Moving on and Progressing

College and young adult life is an interesting experience. You are suddenly out of the house and have complete independence. You get to make your own schedule and you choose how to spend your money (if you have any). You get to choose who you want to date and what classes you want to take and it feels great to have freedom.


But after the first month or so of being an ‘adult’ you realize that you are still so much of a teenager. You still call mom all of the time and you don’t know how to do your taxes. You have to get a credit card and you have no idea what APR is. Suddenly tuition and rent and insurance and all of the bills are due and all the money that you expected to spend on clothes and vinyls is gone in a second. That’s when you realize that being an adult is…hard.


And it’s even harder when you realize that you have to give things up . . . Netflix or Spotify?


I have been particularly lucky in college. I have a scholarship for my tuition, I get merit scholarships to help pay for books, and I get grants that pay for my rent. Therefore, the money that I have made from my 20 hours of work every week has paid for general expenses as well as to be put into a savings account. Although there are still emergencies and bills I had to pay often, I am still able to have some spending money and buy organic fruit while keeping a gym membership.


But now I am getting ready to go to grad school, where they don’t like giving liberal arts students scholarships and the tuition is quadruple the cost. Not only that, but I’m going to be getting educated in Connecticut while my family is across the country in California. And you know what, I’m actually terrified.


I have been trying to find housing, and I don’t know anybody, and I have no idea how to drive in that kind of snow, and I’m afraid because grad school is hard, but you know what? I know that everything is going to be okay. I know that everything will turn out alright. I think that living in a life where you don’t take risks is unfulfilling and essentially boring. I could have stayed at BYU and completed grad school in Utah where I was comfortable, but I needed to do something new and have a different experience.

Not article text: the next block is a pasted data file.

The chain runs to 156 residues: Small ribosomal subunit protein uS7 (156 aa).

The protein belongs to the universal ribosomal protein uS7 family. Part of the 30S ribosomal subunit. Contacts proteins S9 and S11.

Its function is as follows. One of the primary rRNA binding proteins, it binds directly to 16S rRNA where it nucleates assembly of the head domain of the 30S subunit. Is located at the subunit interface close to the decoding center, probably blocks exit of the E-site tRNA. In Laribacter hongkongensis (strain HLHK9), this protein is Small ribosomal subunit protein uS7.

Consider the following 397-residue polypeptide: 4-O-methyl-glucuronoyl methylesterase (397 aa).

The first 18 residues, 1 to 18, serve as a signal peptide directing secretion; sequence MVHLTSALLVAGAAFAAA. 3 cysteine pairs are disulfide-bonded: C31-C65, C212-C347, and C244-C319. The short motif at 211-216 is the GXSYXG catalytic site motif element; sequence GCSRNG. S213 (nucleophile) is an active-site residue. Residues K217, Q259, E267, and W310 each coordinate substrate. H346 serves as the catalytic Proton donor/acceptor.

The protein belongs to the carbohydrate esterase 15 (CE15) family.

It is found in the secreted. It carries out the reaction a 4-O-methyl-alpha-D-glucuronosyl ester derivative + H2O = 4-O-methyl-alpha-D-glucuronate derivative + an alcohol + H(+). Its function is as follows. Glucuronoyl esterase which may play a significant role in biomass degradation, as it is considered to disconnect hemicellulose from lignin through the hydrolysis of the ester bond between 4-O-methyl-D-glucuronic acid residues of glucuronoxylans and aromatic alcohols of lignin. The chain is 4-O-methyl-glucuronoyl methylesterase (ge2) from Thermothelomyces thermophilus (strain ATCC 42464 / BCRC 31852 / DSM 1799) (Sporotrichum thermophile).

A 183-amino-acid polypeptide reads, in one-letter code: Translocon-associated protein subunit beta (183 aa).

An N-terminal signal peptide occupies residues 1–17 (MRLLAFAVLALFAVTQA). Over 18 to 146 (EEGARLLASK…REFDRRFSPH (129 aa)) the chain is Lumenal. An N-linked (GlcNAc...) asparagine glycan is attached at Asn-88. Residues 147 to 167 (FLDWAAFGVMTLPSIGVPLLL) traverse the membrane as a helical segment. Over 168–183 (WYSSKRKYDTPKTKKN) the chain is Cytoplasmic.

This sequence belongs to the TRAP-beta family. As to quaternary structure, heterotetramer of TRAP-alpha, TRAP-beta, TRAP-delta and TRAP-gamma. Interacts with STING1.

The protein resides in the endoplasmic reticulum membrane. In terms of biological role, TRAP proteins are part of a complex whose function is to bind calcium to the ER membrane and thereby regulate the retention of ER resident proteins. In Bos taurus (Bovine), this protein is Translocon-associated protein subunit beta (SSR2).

I think that it’s easy to not do things because they are scary, but it is healthy to go new places and try new things where things aren’t familiar. Sometimes you have to move miles away where you know absolutely nobody as a means of figuring yourself out. Because, that is the most important thing, right? There is nothing wrong with being a little selfish and saying, “I am going to take a year to go and figure out me just because.” Obviously, there are some responsibilities that you have to remember. For example, if you happen to have a family, this is not the best decision. But, as a young adult, I think that this type of adventure is fine and healthy.


Plus, there is something lovely about being a person that actually lives in a place and isn’t just visiting. When I went to London both times I was there for six weeks, living in actual flats. I went to certain markets and restaurants to the point of where I became a regular. I went to church and created relationships with those people. And my favorite thing was that I found small bookshops and cafés that I wouldn’t have found otherwise if I was just a tourist. I grew to love the city and knew it like it was my home, because it became my home. So, I think that is something great about living in a new city–finding it’s little cracks and creases.


So, in all, am I scared? Yes, but more excited than terrified. And I hope that even if you are scared to try something new, that you do it anyway. Life is for exploring and discovering, so just try that thing you’ve always wanted to, and go to that place you’ve always wanted to go to! Don’t be your own obstacle!



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